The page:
When you can tell that your child has a passion for a certain sport or activity, it can be a great feeling. You can see their passion brimming over for soccer or a spark of interest in dance and you start to feel equally enthusiastic about it too. Oftentimes, however, children suddenly lose interest in what previously made them so happy. In these instances, it can feel like you did something wrong.
The truth is that a child’s interest can vary wildly as they test things out to find their true passions. However, there are some things you can do to help nurture their passion and help them fall in love with an activity even more. This is especially true for sports. Let’s take a look at a few ways you can help effectively nurture your child’s love for sports.
Play For Fun
Playfulness is at the core of being a child. The most likely reason why your child is showing interest in a sport is that they find the “play” aspect of it fun. As they get into leagues, teams, or groups, make sure the fun of the sport remains the heart of it. Unstructured playtime, which is when kids decide what they want to do and make their own rules to play with friends, helps kids learn important social skills. They’ll need these skills when they become adults in order to cooperate and get along with other people.
It’s also important to play for fun with your child. If you show your child that you genuinely enjoy playing, they might mimic your true joy. It will be fun for you and you’ll be able to create memories with your little one. You’ll also benefit from the physical activity because when adults do more than seven hours of physical activity every week, they have a longer life expectancy. When you’re playing with your child, just be careful to not turn it into a coaching session. Just have fun!
Let Them Try a Different Sport
The reason many kids stop playing a sport is that they realize that they like another one better. If you don’t let your child switch sports because you want them to love the first one they did, you may be stifling their true passions and they’ll quit physical activities altogether.
Ask your child what sport they want to play. They’ve probably developed some preferences over the years, even if you don’t realize it. If they suddenly tell you that they want to switch from soccer to baseball, ask why and then go with it. Buy them baseballs and shaved bats and start learning everything about baseball you can. They might drop baseball like they did soccer, but they’ll eventually decide on what they really like and will appreciate that you gave them the flexibility to find it.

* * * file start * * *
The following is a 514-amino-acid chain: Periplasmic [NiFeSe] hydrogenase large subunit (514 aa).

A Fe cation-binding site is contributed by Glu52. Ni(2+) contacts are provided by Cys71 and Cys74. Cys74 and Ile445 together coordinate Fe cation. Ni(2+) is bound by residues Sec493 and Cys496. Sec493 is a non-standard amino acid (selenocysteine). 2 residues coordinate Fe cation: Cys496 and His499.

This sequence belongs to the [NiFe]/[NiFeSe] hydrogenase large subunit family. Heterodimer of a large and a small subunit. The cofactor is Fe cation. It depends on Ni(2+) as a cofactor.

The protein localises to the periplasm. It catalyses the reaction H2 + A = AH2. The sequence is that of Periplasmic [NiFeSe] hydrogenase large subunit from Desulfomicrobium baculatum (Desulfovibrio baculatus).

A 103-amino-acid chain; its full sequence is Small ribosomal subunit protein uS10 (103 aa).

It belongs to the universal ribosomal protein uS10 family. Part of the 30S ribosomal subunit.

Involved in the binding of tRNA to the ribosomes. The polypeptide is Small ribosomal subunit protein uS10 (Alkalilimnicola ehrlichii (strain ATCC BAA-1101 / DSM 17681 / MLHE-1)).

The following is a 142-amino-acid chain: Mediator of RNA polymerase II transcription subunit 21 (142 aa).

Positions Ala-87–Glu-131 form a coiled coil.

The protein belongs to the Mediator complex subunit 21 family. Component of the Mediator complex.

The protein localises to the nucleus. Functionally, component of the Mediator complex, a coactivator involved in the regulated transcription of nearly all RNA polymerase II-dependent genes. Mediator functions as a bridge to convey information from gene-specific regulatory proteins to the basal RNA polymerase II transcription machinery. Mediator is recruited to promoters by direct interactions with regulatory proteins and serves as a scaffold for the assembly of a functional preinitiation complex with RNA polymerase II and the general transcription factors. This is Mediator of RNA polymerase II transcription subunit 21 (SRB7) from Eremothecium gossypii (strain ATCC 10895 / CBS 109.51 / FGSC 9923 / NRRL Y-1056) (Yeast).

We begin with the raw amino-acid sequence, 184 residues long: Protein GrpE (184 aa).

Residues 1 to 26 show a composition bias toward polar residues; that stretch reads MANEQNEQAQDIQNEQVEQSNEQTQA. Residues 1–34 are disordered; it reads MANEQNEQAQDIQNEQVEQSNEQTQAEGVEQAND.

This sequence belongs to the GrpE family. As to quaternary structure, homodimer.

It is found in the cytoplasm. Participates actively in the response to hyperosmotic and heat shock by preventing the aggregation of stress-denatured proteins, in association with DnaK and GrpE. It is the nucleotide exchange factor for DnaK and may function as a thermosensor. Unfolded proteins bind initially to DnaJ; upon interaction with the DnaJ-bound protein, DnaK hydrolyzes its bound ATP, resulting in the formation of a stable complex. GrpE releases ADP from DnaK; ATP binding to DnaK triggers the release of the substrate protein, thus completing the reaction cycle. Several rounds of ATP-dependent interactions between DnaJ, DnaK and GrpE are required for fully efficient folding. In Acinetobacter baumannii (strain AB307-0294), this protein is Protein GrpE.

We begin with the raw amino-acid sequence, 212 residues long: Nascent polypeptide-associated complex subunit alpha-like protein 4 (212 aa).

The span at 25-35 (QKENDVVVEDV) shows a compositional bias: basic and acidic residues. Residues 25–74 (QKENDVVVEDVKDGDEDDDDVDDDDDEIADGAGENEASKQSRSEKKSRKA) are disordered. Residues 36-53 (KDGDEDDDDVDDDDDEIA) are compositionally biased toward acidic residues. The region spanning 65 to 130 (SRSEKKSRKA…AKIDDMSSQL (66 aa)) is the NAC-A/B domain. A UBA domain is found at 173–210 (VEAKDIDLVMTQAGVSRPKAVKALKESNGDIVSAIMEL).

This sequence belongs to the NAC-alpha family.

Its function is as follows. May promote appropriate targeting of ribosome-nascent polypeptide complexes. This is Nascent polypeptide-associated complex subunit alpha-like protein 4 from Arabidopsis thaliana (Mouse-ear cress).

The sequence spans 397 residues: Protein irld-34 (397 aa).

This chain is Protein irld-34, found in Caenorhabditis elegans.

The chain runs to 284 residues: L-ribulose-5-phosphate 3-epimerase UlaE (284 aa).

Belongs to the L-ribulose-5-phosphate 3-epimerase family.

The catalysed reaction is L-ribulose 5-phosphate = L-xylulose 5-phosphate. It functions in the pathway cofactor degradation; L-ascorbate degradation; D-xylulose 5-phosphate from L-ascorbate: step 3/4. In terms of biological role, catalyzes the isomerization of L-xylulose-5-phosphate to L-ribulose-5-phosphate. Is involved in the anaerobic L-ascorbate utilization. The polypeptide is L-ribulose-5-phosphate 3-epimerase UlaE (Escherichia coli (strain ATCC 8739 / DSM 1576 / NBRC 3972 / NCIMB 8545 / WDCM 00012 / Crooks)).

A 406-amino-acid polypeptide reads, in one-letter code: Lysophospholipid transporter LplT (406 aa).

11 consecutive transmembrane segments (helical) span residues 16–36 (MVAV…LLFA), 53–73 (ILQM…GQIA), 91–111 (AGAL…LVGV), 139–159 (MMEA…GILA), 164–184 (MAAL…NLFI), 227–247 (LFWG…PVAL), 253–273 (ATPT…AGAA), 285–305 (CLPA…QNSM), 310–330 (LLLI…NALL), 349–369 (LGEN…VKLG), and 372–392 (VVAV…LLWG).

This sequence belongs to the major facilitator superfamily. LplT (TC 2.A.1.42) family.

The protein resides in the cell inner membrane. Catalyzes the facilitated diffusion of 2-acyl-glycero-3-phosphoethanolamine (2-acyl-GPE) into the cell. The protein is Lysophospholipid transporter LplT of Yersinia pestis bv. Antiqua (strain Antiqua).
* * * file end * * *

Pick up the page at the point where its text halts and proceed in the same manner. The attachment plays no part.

Don’t Go Overboard
If you’re among the many adults who love sports, you may start to overdo it with your child’s sport. Some parents become intensely focused on one sport they want their child to excel in and others enroll their child in too many activities at once. Both approaches can backfire. The activities can start to feel like a full-time job rather than something they want to spend their free time doing. That’s when a love for a sport starts to dissipate.
Remember to check yourself if you know that you have a tendency to go overboard with sports. Make sure that you aren’t overscheduling your child with practices and games. You also need to give them plenty of free time to follow other interests outside of sports. You may want to put your community association assessments to good use, which total about $88 billion in the United States, by going to the communal basketball court to get a quick practice in, but your child may want to spend time reading in their bedroom. Let them enjoy their book and know that you can make use of the basketball court some other time when your child is interested in playing. By backing off a little, you may see that your child starts to show interest in the sport again.
Encouraging a love for sports in your child is a tricky balance. You want to do enough to spark their love for it, but you don’t want to do so much that you’ll end up smothering the flame. As your child develops an interest in a sport, remember that it is okay if they are not passionate about it in the end. What matters is that you gave them the agency to start the sport and to duck out of it and that you supported them the whole way through.